Friday, May 8, 2009

Composer Ned Rorem

11 Songs for Susan by Ned Rorem
Performed by Orpheus Chamber Orchestra
Susan Graham, mezzo-soprano
May 11, 2009
Carnegie Hall, 154 West 57th Street

Composer Ned Rorem
Ned Rorem, always oblivious to musical trends, has followed his own path as a composer. He’s been called the father of American art song for a reason—he writes beautiful tunes with beguiling melodies, whether they are song cycles (like Aftermath, which he wrote following 9/11) or his most recent opera, Our Town, which was performed at the Juilliard School last spring.

The 85-year-old Rorem’s newest work, 11 Songs for Susan, is something of a hybrid: he’s composed three new songs to go along with orchestrations of eight earlier works, to be sung by one of his foremost interpreters, mezzo Susan Graham, who will sing the premiere accompanied by the Orpheus Chamber Orchestra at Carnegie Hall on May 11.

Rorem recently spoke from his home on the Upper West Side about 11 Songs for Susan, Our Town and other musical matters.

Kevin Filipski: What do you think of Susan Graham, who has sung your music regularly and will premiere the aptly-named 11 Songs for Susan?
Ned Rorem: She’s obviously a wonderful singer, and of singers with really good voices, she’s one of the very few who give a damn about new music and singing in her native tongue. It’s strange that we have such an inferiority complex about our own art, even though in other ways we’re the greatest country in the world.

KF: 11 Songs for Susan was commissioned by Orpheus?
NR: Yes—I thought that was nice, that their heart’s in the right place for being involved with contemporary music. And there are just two or three singers that care about contemporary music almost exclusively, so I’m very pleased to have done these songs for Susan to sing.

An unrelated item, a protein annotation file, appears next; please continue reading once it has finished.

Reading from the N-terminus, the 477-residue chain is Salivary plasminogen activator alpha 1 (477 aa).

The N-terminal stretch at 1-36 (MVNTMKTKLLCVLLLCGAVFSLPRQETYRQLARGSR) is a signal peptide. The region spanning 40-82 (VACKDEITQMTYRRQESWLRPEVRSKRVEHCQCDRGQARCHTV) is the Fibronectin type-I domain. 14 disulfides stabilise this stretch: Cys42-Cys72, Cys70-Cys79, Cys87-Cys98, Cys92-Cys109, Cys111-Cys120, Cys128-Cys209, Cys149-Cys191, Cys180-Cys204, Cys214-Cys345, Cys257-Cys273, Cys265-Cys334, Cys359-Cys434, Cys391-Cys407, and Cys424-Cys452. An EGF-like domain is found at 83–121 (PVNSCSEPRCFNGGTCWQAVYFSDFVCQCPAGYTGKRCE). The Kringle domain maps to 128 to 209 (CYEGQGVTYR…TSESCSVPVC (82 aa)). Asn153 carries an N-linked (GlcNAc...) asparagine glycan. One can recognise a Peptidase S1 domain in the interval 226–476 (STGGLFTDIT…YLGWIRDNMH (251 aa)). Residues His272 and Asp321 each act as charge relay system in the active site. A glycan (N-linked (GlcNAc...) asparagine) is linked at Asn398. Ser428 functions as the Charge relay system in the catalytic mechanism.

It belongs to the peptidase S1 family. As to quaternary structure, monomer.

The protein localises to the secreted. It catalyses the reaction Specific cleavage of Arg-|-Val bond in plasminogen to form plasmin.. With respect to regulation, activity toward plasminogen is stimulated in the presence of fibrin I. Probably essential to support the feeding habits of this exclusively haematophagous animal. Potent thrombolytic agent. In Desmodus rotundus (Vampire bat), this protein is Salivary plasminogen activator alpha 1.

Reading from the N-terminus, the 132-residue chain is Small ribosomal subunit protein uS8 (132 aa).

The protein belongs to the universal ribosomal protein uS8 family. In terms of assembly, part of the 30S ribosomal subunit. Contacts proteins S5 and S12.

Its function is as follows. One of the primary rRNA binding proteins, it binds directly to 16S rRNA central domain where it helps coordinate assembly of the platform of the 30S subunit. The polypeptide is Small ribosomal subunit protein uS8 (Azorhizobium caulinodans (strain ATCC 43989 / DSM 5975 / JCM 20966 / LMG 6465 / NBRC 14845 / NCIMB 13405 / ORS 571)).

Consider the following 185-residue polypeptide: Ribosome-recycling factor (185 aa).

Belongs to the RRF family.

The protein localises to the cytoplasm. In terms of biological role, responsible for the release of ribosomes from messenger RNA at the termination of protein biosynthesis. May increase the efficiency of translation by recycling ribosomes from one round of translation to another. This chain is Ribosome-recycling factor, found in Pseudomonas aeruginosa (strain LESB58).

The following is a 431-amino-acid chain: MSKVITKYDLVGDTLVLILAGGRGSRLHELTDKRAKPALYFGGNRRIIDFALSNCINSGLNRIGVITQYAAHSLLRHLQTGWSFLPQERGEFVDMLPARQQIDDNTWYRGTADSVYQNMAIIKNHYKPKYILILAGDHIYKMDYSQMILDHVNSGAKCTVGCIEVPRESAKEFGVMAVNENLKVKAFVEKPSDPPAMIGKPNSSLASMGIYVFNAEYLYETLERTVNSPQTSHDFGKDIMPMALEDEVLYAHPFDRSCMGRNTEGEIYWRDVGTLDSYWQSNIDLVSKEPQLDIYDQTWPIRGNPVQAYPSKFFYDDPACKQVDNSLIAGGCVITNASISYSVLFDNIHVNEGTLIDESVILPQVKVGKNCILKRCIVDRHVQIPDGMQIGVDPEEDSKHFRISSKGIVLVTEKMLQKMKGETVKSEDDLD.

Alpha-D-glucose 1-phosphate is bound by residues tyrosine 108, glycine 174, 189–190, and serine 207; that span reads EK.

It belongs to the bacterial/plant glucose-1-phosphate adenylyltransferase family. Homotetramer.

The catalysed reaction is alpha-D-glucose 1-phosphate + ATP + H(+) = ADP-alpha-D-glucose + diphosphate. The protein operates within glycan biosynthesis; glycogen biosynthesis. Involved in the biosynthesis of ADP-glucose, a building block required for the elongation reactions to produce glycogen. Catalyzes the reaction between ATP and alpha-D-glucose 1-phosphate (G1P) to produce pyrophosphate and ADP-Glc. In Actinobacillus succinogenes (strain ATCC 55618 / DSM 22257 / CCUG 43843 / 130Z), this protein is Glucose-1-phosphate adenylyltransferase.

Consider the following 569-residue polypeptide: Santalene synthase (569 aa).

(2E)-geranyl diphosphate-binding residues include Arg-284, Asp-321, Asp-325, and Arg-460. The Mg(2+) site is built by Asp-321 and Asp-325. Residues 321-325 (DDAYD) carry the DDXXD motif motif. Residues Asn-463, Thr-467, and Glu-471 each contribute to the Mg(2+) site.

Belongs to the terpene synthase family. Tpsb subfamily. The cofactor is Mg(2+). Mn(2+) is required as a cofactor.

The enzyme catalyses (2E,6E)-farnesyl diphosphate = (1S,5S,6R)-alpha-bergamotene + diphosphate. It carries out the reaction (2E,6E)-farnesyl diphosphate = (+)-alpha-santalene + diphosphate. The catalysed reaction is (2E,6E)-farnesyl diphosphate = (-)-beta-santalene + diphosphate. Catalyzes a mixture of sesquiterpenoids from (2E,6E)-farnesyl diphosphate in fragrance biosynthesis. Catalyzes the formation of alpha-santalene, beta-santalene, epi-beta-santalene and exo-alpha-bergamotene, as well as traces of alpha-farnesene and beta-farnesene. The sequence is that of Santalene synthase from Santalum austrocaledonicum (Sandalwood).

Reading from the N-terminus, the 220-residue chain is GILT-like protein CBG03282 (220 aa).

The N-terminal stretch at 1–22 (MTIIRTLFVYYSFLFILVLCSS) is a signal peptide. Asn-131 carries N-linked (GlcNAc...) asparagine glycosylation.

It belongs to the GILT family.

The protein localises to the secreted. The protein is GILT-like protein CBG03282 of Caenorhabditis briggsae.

KF: On the Orpheus program, your music is being played alongside Haydn, Ravel and Stravinsky. Any thoughts?
NR: Ravel couldn’t be more French, like Satie, Poulenc, Debussy and Faure. There are only two musical aesthetics in the world, French and German, and I suppose I’m on the French side. If I were shipwrecked on a desert island and could only take one composer with me, it would be Ravel. And Stravinsky is the composer of the 20th century. There are two different breeds of composers and I’m in the Stravinsky bunch, not the Schoenberg bunch. Also, I used to prefer Haydn to Mozart, but now I’d say Mozart over Haydn.

KF: How did you come to write an opera of Our Town, the iconic American play?
NR: Every American composer who writes operas has always wanted to do Our Town. But no one could ever get the rights. The librettist, JD McClatchy, is a very close friend of (playwright) Thornton Wilder’s nephew, who finally gave him the rights. I think I did a pretty good job composing it: it’s singable, it’s very American, and it’s musical without being complicated. The play is more than just the sum of its parts, which is why it’s lasted so long. The opera, like the play, is not tragic, but very wistful and sad. If I could leave just one or two big works for posterity, Our Town would be one.

KF: Are you planning to attend the concert?
NR: I’ll be there—not least because Susan’s singing. I don’t especially like to go to concerts of my own music. I guess I can bow fairly well while onstage, but sometimes I don’t want to go if I think that the performance may be second-rate. I won’t have to worry about that this time, however: she’s a good singer and Orpheus is a good orchestra.

KF: What are you working on now?
NR: I have neither prose nor music on my plate right now. In a way, I have said everything I’d have to say through my music. However, having said that, if I do get commissioned to write some new work, like something for five voices—I’ve already done works for two, three and four voices—I’d be happy to do it.

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